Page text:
Gulzar Masih, 45, told BosNewsLife he was recently being forced to recite verses considered holy by Muslims to force him to convert to Islam by two Muslim men at a truck stand in the town of Mandi Bahawaldin in Punjab province.         

He said he "had been a professional driver for the last 20 years at Mandi Bhawaldin," owning his own mini truck and "had been living and working with other drivers in a friendly and pleasant atmosphere, until they came to know that I am a Christian."

Masih said the difficulties began about 6 months ago when a local hotel boss asked him not to dine their, "simply because I am a Christian, an untouchable." Two Muslim men, identified as Khawar Butt and Baatti, allegedly forced him to utter "the Holy Kalima", or Islamic verses,
"and embrace Islam," at a truck stand where he and several other drivers were having their break. 


Two days after the incident, he was attacked again while visiting a local iron smith store. The same two men and the younger brother of the iron smith, Muhammad Khalid, allegedly "abused and forced" him out of the shop, "hurling death threats" because he refused to abandon his faith in Jesus Christ. “All these men were my good friends, until they learnt that I am a Christian," he added.

The impoverished Gulzar Masih, a father of two, said the incident has almost spoiled his freight business. Pressured by church leaders, the High Court of Lahore ordered police to register the case by October 29, a procedure that allows the detention of the two suspects.

Masih said he can not return to his home at the town of Sargodha in Punjab province till the suspects are arrested. The chairman of advocacy group Rays Of Development (, Ferhan Mazher, said his group had investigated the case and had urged "law enforcement agencies and government should to take notice of such horrible incidents by Islamic religious radicals."


The case is no isolated incident in the region, human rights watchers say. On Thursday, October 25, Voice Of the Martyrs Canada (VOMC), said the homes of three Christian families were recently demolished by local Muslims in the village of Lobhana near Lahore. It cited Christian villagers as saying that "the land where several homes were located had been given to them by the Pakistani  government more than ten years ago. However, some local Muslims laid claim to the land, intending to build a cemetery."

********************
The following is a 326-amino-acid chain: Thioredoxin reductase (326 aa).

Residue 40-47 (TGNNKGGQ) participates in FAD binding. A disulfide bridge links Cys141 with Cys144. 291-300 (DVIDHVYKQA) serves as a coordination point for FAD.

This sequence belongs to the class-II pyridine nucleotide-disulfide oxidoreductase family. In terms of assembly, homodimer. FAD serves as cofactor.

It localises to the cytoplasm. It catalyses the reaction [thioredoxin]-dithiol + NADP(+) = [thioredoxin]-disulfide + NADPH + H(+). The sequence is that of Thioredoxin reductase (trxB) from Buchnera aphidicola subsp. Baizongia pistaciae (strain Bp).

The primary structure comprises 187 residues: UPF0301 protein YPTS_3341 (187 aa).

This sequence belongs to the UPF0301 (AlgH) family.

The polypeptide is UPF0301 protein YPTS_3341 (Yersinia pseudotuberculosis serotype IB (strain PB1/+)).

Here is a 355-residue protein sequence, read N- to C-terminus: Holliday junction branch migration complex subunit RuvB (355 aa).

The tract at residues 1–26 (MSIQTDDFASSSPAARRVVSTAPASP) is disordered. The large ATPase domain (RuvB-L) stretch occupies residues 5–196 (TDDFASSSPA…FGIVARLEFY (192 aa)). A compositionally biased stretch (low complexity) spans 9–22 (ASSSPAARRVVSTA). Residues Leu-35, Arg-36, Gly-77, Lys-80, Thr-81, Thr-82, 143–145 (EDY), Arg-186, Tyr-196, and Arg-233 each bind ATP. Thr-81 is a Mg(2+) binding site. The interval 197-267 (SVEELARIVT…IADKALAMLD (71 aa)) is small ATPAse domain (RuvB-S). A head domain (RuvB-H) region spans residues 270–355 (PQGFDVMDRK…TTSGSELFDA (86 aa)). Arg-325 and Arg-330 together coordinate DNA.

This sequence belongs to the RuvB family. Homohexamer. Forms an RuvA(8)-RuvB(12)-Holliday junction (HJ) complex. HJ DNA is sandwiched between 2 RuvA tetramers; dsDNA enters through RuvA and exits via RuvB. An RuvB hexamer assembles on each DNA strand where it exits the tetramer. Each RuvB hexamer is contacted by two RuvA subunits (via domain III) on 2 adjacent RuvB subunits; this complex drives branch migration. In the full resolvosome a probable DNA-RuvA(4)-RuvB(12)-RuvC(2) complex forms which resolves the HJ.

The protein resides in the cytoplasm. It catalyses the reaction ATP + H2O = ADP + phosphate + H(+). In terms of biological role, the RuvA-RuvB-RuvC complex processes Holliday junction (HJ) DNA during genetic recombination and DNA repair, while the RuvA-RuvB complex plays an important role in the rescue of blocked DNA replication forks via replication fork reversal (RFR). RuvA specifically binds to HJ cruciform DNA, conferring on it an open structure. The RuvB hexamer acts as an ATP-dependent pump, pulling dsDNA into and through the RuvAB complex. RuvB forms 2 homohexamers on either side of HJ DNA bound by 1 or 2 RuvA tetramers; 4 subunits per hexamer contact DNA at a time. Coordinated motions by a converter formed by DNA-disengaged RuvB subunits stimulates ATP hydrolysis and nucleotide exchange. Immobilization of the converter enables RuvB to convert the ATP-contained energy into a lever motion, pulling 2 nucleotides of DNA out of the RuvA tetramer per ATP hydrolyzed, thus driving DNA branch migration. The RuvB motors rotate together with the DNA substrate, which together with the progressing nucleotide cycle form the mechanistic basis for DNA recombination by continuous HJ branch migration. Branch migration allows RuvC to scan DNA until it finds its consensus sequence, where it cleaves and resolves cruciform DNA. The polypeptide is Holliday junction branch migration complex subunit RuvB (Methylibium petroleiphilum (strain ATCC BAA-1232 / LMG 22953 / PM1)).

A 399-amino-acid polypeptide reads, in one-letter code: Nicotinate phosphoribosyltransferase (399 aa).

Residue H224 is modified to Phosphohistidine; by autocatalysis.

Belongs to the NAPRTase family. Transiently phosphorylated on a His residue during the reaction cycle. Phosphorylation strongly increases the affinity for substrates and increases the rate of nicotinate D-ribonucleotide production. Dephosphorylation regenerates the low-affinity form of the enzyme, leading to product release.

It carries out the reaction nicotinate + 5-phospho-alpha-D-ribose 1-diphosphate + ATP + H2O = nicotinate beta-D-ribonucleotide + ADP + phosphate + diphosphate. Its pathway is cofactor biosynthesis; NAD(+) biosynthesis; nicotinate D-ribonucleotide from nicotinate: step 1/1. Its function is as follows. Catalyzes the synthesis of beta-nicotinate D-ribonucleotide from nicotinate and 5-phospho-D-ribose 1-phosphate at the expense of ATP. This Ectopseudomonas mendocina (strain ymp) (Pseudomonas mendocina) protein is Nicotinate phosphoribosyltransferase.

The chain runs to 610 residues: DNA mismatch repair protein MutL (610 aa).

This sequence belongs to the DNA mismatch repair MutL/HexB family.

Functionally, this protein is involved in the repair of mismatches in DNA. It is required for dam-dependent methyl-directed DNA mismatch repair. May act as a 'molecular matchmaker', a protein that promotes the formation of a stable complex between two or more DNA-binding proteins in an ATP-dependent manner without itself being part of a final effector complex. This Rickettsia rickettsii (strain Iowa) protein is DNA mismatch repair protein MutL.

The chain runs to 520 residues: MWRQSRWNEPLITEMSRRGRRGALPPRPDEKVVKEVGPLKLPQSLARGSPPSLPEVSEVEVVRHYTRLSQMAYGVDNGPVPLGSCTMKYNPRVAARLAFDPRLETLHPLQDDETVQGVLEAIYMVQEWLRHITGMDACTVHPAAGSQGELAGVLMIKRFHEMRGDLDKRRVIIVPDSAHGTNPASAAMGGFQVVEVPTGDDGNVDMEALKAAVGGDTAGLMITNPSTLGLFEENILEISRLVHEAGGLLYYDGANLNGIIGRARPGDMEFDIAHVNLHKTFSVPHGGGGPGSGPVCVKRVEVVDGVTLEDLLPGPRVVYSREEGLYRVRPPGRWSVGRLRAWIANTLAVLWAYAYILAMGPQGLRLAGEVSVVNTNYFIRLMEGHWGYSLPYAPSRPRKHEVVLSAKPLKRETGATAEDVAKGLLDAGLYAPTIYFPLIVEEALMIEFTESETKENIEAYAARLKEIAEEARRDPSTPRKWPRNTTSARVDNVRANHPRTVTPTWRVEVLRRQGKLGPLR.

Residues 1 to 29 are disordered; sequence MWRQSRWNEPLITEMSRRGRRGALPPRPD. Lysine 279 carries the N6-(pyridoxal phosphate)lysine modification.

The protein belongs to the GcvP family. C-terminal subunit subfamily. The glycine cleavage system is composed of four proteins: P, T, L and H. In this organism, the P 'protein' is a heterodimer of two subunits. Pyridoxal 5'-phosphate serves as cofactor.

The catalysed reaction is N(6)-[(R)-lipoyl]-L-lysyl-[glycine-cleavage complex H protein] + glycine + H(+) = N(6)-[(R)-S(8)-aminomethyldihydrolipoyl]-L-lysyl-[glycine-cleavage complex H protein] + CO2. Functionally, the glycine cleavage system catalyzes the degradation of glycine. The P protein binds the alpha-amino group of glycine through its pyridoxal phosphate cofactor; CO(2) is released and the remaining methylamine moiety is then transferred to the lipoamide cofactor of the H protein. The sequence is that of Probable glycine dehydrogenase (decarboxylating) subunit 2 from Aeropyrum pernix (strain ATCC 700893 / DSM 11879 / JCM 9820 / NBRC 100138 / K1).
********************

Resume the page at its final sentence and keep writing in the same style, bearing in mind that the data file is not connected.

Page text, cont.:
VOMC said that last week, October 19, over 70 armed villagers moved in with tractors and began destroying the homes. "They demolished and looted three homes and were stopped only when the police arrived." Some of the Christians reported that the attackers threatened to kill them.

Christian groups have urged Pakistani president Pervez Musharraf to increase protection for religious minorities and Christians amid concerns about rising Islamic extremism in the country. On Thursday, October 25, at least 30 people, including 17 soldiers, were killed when an explosion ripped through a security vehicle packed with ammunition in northwestern Pakistan, the French News Agency AFP quoted a senior security official as saying. More details were not immediately available.

It was the second attack within a week following the Karachi blasts targeting former Prime Minister Benzair Bhutto, which killed about 140 people, including Christian workers. 


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